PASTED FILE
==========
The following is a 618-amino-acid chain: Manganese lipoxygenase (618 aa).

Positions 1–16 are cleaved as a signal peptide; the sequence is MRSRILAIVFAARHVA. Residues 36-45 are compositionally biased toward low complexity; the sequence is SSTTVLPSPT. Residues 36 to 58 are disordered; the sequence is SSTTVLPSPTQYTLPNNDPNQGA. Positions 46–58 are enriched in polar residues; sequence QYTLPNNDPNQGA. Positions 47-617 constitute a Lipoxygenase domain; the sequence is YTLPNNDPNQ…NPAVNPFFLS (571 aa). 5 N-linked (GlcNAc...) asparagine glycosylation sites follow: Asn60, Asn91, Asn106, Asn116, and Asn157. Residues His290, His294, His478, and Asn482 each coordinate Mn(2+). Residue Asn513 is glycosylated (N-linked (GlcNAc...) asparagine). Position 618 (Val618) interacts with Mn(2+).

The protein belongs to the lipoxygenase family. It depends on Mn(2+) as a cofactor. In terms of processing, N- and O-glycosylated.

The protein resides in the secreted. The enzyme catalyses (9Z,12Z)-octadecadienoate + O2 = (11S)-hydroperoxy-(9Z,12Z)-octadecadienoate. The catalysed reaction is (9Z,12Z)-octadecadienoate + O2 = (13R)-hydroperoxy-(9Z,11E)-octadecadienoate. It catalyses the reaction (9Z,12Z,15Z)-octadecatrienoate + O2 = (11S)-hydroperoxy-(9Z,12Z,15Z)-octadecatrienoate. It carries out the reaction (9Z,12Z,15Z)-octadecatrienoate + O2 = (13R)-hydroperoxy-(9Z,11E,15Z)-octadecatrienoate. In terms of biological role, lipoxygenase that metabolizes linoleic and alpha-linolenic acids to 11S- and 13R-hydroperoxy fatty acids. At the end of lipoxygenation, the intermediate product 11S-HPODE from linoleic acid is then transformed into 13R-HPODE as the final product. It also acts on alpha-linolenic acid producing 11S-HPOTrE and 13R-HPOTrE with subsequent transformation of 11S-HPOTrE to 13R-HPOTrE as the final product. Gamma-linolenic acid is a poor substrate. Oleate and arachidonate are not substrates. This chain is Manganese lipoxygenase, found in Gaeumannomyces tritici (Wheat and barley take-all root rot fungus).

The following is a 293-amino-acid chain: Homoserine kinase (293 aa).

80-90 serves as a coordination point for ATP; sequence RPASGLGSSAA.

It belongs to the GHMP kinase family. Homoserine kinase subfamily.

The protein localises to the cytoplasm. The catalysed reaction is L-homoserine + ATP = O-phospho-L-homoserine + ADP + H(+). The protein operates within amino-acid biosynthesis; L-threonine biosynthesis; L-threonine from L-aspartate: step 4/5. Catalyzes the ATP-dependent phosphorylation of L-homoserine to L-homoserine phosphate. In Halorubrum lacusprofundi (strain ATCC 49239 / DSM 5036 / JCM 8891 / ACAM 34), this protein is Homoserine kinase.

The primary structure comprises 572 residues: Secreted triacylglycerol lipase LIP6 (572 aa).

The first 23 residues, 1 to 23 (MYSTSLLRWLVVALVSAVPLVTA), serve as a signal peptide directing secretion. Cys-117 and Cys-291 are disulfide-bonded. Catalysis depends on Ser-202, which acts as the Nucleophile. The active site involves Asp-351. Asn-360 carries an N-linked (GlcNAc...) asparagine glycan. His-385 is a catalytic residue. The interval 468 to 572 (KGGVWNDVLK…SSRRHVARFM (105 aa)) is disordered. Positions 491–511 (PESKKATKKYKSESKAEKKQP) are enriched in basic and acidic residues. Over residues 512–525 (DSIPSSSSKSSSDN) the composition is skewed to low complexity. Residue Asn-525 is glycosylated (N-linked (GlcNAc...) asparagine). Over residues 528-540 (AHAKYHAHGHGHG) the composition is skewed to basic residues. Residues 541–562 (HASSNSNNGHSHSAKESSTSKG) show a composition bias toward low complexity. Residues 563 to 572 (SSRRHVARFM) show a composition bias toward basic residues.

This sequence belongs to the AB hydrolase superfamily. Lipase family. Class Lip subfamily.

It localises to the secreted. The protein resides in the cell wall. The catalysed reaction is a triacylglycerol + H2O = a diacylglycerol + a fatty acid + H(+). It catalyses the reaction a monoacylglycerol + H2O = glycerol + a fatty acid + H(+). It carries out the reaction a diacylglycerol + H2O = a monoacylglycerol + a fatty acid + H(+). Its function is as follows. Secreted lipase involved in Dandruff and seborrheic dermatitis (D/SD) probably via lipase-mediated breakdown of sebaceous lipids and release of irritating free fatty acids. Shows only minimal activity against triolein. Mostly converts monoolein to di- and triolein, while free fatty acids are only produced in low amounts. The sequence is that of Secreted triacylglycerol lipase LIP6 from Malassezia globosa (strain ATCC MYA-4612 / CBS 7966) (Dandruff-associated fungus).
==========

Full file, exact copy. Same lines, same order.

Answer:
The following is a 618-amino-acid chain: Manganese lipoxygenase (618 aa).

Positions 1–16 are cleaved as a signal peptide; the sequence is MRSRILAIVFAARHVA. Residues 36-45 are compositionally biased toward low complexity; the sequence is SSTTVLPSPT. Residues 36 to 58 are disordered; the sequence is SSTTVLPSPTQYTLPNNDPNQGA. Positions 46–58 are enriched in polar residues; sequence QYTLPNNDPNQGA. Positions 47-617 constitute a Lipoxygenase domain; the sequence is YTLPNNDPNQ…NPAVNPFFLS (571 aa). 5 N-linked (GlcNAc...) asparagine glycosylation sites follow: Asn60, Asn91, Asn106, Asn116, and Asn157. Residues His290, His294, His478, and Asn482 each coordinate Mn(2+). Residue Asn513 is glycosylated (N-linked (GlcNAc...) asparagine). Position 618 (Val618) interacts with Mn(2+).

The protein belongs to the lipoxygenase family. It depends on Mn(2+) as a cofactor. In terms of processing, N- and O-glycosylated.

The protein resides in the secreted. The enzyme catalyses (9Z,12Z)-octadecadienoate + O2 = (11S)-hydroperoxy-(9Z,12Z)-octadecadienoate. The catalysed reaction is (9Z,12Z)-octadecadienoate + O2 = (13R)-hydroperoxy-(9Z,11E)-octadecadienoate. It catalyses the reaction (9Z,12Z,15Z)-octadecatrienoate + O2 = (11S)-hydroperoxy-(9Z,12Z,15Z)-octadecatrienoate. It carries out the reaction (9Z,12Z,15Z)-octadecatrienoate + O2 = (13R)-hydroperoxy-(9Z,11E,15Z)-octadecatrienoate. In terms of biological role, lipoxygenase that metabolizes linoleic and alpha-linolenic acids to 11S- and 13R-hydroperoxy fatty acids. At the end of lipoxygenation, the intermediate product 11S-HPODE from linoleic acid is then transformed into 13R-HPODE as the final product. It also acts on alpha-linolenic acid producing 11S-HPOTrE and 13R-HPOTrE with subsequent transformation of 11S-HPOTrE to 13R-HPOTrE as the final product. Gamma-linolenic acid is a poor substrate. Oleate and arachidonate are not substrates. This chain is Manganese lipoxygenase, found in Gaeumannomyces tritici (Wheat and barley take-all root rot fungus).

The following is a 293-amino-acid chain: Homoserine kinase (293 aa).

80-90 serves as a coordination point for ATP; sequence RPASGLGSSAA.

It belongs to the GHMP kinase family. Homoserine kinase subfamily.

The protein localises to the cytoplasm. The catalysed reaction is L-homoserine + ATP = O-phospho-L-homoserine + ADP + H(+). The protein operates within amino-acid biosynthesis; L-threonine biosynthesis; L-threonine from L-aspartate: step 4/5. Catalyzes the ATP-dependent phosphorylation of L-homoserine to L-homoserine phosphate. In Halorubrum lacusprofundi (strain ATCC 49239 / DSM 5036 / JCM 8891 / ACAM 34), this protein is Homoserine kinase.

The primary structure comprises 572 residues: Secreted triacylglycerol lipase LIP6 (572 aa).

The first 23 residues, 1 to 23 (MYSTSLLRWLVVALVSAVPLVTA), serve as a signal peptide directing secretion. Cys-117 and Cys-291 are disulfide-bonded. Catalysis depends on Ser-202, which acts as the Nucleophile. The active site involves Asp-351. Asn-360 carries an N-linked (GlcNAc...) asparagine glycan. His-385 is a catalytic residue. The interval 468 to 572 (KGGVWNDVLK…SSRRHVARFM (105 aa)) is disordered. Positions 491–511 (PESKKATKKYKSESKAEKKQP) are enriched in basic and acidic residues. Over residues 512–525 (DSIPSSSSKSSSDN) the composition is skewed to low complexity. Residue Asn-525 is glycosylated (N-linked (GlcNAc...) asparagine). Over residues 528-540 (AHAKYHAHGHGHG) the composition is skewed to basic residues. Residues 541–562 (HASSNSNNGHSHSAKESSTSKG) show a composition bias toward low complexity. Residues 563 to 572 (SSRRHVARFM) show a composition bias toward basic residues.

This sequence belongs to the AB hydrolase superfamily. Lipase family. Class Lip subfamily.

It localises to the secreted. The protein resides in the cell wall. The catalysed reaction is a triacylglycerol + H2O = a diacylglycerol + a fatty acid + H(+). It catalyses the reaction a monoacylglycerol + H2O = glycerol + a fatty acid + H(+). It carries out the reaction a diacylglycerol + H2O = a monoacylglycerol + a fatty acid + H(+). Its function is as follows. Secreted lipase involved in Dandruff and seborrheic dermatitis (D/SD) probably via lipase-mediated breakdown of sebaceous lipids and release of irritating free fatty acids. Shows only minimal activity against triolein. Mostly converts monoolein to di- and triolein, while free fatty acids are only produced in low amounts. The sequence is that of Secreted triacylglycerol lipase LIP6 from Malassezia globosa (strain ATCC MYA-4612 / CBS 7966) (Dandruff-associated fungus).